The only thing bad about this album is that it’s too fucking short. Each one of these seven songs are jam-packed with some of the wittiest, thickest, and most progressive lyrics and production you’ve heard this year. Bar to the fuck none. This duo gives peanut butter and jelly a run for its money. They’re just that good together. Some say Homeboy Sandman has an abstract style in his lyricism. Fuck that. His lyrics aren’t abstract, they’re just dolloped out thick. For lovers of rap, think Doom, Aesop, and Milo. For those new to this shit, think Wordsworth, Coleridge, and Blake. Think I’m aiming too high? Check the use of homophones on this motherfucker:
“What you call it when you balling but you always getting T’s
Or when you bawling but you always getting teased”
Balling vs. Bawling and T’s vs. teased? You’ve got to admit that’s some slick shit. Right out the gate, these dudes whip out a song that would make Wordsworth shit himself. The song “Grim Seasons” goes through all the seasons in the year by only using wordplay. And if that wasn’t enough, Homeboy paints a picture of the grim reality he sees in the city while doing it. In winter “you can’t see their eyes but you can see their breath” and it’s full of “cold hard facts” with “cold heart and cold stares”. In summer there are “high temperatures for looking the wrong way”. In autumn your “heroes fall” and “you’ll start to spurt red if you’re too yellow, especially if you’re brown”. This unbelievably intelligent lyricism just pours out of Homeboy like honey from the hive. Just look at how he plays with these two common words.
“Cats is tryna nickel and dime me, you and what army?
Use your simple mind, got fed up with nickels in the nick of time
That goes for nickel bags, that goes for nickel nines”
- “Nickel and dime me” (charging someone for trivial items).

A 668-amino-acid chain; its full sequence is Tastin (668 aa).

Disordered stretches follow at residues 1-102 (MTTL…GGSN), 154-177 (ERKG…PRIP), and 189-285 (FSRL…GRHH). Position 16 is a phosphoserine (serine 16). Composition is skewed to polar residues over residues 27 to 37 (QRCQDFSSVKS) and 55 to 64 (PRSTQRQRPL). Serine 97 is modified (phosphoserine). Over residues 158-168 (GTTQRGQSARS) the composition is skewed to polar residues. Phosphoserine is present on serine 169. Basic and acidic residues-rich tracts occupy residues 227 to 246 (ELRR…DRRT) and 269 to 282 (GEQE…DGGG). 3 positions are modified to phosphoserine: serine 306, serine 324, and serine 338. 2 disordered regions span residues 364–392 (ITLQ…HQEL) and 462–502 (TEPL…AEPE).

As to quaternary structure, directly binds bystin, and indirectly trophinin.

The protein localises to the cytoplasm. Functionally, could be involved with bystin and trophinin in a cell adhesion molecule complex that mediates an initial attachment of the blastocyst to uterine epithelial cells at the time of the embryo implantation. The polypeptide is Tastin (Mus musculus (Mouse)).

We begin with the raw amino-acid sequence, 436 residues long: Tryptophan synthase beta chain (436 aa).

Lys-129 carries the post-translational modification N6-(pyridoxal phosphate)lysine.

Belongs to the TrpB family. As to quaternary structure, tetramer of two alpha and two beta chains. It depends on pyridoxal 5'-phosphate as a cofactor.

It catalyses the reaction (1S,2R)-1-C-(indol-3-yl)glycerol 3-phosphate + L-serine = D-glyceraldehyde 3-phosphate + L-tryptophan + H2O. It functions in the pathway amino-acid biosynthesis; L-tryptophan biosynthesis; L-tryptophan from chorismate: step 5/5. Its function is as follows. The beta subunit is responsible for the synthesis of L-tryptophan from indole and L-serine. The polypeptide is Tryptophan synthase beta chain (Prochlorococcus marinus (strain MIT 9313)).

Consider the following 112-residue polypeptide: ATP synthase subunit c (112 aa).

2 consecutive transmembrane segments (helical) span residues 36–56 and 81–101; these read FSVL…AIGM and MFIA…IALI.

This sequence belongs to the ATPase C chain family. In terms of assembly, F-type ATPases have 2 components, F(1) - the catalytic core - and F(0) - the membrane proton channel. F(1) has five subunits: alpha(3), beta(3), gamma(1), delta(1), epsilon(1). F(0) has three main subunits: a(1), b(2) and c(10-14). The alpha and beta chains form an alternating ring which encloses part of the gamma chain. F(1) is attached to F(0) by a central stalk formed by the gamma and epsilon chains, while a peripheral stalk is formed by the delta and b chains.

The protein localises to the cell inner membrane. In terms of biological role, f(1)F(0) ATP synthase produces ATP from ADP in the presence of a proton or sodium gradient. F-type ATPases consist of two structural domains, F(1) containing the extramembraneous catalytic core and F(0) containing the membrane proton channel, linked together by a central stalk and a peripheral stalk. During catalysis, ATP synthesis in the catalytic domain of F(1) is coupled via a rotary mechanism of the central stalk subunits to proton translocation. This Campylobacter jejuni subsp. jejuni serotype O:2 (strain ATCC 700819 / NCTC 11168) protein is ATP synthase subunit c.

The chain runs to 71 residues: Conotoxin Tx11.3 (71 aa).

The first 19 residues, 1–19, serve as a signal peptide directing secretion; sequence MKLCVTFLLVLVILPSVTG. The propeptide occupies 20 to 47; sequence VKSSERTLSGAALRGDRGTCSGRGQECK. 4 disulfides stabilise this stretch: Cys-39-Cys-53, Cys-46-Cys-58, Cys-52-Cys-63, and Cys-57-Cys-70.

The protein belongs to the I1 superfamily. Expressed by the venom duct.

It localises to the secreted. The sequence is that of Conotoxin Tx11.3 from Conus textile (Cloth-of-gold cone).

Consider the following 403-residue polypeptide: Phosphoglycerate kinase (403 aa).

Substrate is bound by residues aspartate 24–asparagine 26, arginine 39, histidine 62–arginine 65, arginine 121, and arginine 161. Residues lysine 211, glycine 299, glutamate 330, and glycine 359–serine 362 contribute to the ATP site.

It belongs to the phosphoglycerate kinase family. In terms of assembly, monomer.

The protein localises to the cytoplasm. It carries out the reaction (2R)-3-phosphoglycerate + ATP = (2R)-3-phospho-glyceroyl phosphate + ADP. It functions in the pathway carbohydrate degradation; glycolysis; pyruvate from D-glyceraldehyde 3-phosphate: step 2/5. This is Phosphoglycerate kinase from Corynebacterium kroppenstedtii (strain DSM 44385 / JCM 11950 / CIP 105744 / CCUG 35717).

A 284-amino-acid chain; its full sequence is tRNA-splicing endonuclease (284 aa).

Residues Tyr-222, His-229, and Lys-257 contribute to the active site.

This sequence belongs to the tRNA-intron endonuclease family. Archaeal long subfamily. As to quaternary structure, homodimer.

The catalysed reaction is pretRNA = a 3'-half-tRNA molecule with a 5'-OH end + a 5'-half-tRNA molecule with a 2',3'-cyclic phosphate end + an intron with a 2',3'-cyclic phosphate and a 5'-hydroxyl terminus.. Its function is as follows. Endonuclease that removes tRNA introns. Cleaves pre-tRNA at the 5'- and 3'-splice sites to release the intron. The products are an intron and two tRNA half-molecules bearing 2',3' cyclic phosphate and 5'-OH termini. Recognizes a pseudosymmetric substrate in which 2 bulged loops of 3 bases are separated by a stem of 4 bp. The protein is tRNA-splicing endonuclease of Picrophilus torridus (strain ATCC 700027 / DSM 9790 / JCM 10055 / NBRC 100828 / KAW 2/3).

- “Nickel bag” (five bucks worth of pot).
- “Nickel nines” (a semi-automatic handgun).
The wordplay alone on this shit makes it poetry. But, on top of this, Homeboy is saying he got fed up with drugs and guns and he’s moved on from that shit. Now, would you call this verse abstract? Fuck no. You don’t call the ocean abstract just because it’s deep. Let’s just call this shit what it is: better.
Backing these lyrics is Eden’s funky rhythms and sounds. Both his albums Primitive Plus and Beauty and the Beat made some major waves. Now he’s joined with Homeboy: a match made in Hip-Hop heaven. The production on this is meticulously made up of samples from all over, yet it still comes out running smoother than buttered up banana peel. It’s like Homeboy’s lyrics but with beats. This album could be thoroughly enjoyed as an instrumental alone. It’s just got that slick, sleek, slaying kind of style. But the pairing of these two is what makes this small album greater than the sum of its parts. Where else can you wanna listen to a down-to-earth modern-day romantic poet and bust-a-move at the same time? And, what can I say, the album title is aptly fucking named, cause these motherfuckers are serving up a bunch of it.